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How to recycle yard waste

How to recycle yard waste

It's the time of year to garden, and you might have yard waste filling bags in your garage. Or maybe you're ready to take on a project and wonder where to recycle your yard waste. We can help. While recycling rules vary by city, recycling is incredibly good for the environment and is worth considering!

Learn how to manage your garden or wood waste

Although recycling rules vary by city, we have many great tips for recycling wood and yard waste so it doesn't end up in a landfill. When this happens, it contributes to global climate change, but it also takes up space and produces methane gas. When yard debris like leaves or clippings is burned, it is not only a fire hazard but it also creates air pollution. To avoid them, check your city or town website for the proper disposal site.

Reduce waste through reuse

A previous step to recycling is reuse, and what better way to avoid the need to recycle than by reusing your yard waste? You can avoid a trip to the local composter (if one exists) and you don't have to worry about filling your car with bags and bags of leaves, weeds, or tree trimming. Also, reuse is much easier and takes less time!

Instead of packing your grass clippings after you cut them, leave them on the lawn where they will break down and return nutrients to the soil. Just make sure to avoid cutting the grass less than 3 cm.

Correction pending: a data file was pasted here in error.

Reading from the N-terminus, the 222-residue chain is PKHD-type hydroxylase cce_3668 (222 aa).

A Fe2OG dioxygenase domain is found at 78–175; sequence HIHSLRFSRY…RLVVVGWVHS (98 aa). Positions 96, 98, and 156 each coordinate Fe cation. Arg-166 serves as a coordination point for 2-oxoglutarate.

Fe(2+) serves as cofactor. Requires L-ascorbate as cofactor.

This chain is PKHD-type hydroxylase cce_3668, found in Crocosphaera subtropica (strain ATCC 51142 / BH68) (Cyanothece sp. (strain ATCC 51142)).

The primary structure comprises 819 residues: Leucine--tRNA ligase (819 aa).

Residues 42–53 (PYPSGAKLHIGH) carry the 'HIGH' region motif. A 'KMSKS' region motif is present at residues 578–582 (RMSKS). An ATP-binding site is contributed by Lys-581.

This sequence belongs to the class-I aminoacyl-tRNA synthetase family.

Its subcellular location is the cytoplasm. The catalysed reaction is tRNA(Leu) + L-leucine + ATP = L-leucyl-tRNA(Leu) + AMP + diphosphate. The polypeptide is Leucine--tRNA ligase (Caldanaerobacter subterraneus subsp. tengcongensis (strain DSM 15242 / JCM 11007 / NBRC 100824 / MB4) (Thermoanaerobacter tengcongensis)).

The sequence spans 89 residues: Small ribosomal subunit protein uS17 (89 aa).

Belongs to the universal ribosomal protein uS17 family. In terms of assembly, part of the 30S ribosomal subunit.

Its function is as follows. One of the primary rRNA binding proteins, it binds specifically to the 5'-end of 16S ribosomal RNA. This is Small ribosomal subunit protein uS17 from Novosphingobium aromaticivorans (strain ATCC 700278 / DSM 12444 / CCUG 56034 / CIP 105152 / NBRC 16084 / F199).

Another great way to reuse is with dry leaves or shredded wood waste. You can use them to make mulch. Spread the mulch in thin layers around the base of the plants. This prevents weed growth, retains water, adds nutrients to the soil, and regulates soil temperature. You can do the same with grass clippings.

Learn to compost at home

Since food and yard waste makes up 20 to 30 percent of what we throw away, we should compost these items instead, keeping these materials out of landfills. Compost is an organic material that can be added to the soil to aid plant growth, such as dead leaves, twigs, branches (brown), grass clippings, plant debris, fruit scraps, and coffee beans (green). Since many of us use these items on a regular basis, it is easy to start with a compost container, you can buy it in stores like Ecologicoysostenible.com

Compost piles should contain equal amounts of browns to greens, and the layers should alternate between the two groups. Brown items provide carbon and green items provide nitrogen. To create garden compost, you need a dry, shady area near a water source. Add brown or green materials and moisten as they are added.

After creating a compost pile, mix green waste and grass clippings in the pile and bury fruit and vegetable waste under 12 inches. of compost material. You can also choose to cover the top with a tarp to keep it moist. Your compost is ready to use when the material at the bottom is dark in color!

If you don't have room in your yard for an outdoor compost pile, just buy a compost bin and store it in your home! You can compost even in an apartment. For more information on how to create a compost pile, check out some tips.

Video: Yard Waste Recycling (October 2020).